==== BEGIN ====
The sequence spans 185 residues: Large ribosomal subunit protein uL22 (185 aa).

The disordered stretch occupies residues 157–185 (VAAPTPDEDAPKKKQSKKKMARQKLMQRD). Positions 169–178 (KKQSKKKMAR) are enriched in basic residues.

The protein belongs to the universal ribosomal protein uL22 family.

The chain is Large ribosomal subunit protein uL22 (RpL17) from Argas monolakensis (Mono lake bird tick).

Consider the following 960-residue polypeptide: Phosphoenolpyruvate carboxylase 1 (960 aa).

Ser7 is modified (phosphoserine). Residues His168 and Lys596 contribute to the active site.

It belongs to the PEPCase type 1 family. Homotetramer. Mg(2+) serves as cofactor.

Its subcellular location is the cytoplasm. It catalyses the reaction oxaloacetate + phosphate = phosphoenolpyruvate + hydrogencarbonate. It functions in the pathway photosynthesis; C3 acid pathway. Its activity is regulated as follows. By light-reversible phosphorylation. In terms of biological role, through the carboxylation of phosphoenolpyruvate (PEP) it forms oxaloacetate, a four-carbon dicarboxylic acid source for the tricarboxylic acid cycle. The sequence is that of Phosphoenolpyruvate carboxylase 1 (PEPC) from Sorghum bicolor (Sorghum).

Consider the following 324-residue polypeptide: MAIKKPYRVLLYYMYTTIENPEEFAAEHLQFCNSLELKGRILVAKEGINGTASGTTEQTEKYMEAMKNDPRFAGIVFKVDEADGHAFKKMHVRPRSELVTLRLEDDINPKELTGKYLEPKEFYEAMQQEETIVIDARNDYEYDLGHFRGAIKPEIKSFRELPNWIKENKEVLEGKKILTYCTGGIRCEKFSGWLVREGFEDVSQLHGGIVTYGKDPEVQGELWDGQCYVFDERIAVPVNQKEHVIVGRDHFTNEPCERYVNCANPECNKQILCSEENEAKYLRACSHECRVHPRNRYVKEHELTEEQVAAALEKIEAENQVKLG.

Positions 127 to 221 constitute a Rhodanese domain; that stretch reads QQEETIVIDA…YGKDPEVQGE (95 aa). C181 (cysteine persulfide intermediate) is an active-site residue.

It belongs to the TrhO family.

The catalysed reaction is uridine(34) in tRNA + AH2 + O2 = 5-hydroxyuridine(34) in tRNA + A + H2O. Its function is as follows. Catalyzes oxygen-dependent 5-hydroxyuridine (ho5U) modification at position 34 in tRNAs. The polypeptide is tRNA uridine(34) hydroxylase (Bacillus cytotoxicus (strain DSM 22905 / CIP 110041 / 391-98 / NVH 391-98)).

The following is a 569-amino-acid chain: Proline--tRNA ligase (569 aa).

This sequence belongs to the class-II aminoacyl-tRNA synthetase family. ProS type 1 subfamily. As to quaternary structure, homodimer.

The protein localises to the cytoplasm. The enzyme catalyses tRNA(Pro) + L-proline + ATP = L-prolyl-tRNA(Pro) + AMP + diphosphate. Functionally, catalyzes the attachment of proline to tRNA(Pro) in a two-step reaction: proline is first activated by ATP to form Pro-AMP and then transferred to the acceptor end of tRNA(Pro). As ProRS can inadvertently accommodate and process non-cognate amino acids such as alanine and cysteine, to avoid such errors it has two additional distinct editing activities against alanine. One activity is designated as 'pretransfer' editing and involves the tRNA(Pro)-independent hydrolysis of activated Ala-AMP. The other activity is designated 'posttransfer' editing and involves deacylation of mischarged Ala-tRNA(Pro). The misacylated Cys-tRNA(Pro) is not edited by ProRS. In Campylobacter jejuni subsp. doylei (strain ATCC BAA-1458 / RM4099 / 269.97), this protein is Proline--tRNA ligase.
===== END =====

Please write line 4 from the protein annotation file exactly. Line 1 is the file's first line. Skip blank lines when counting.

The chain is Large ribosomal subunit protein uL22 (RpL17) from Argas monolakensis (Mono lake bird tick).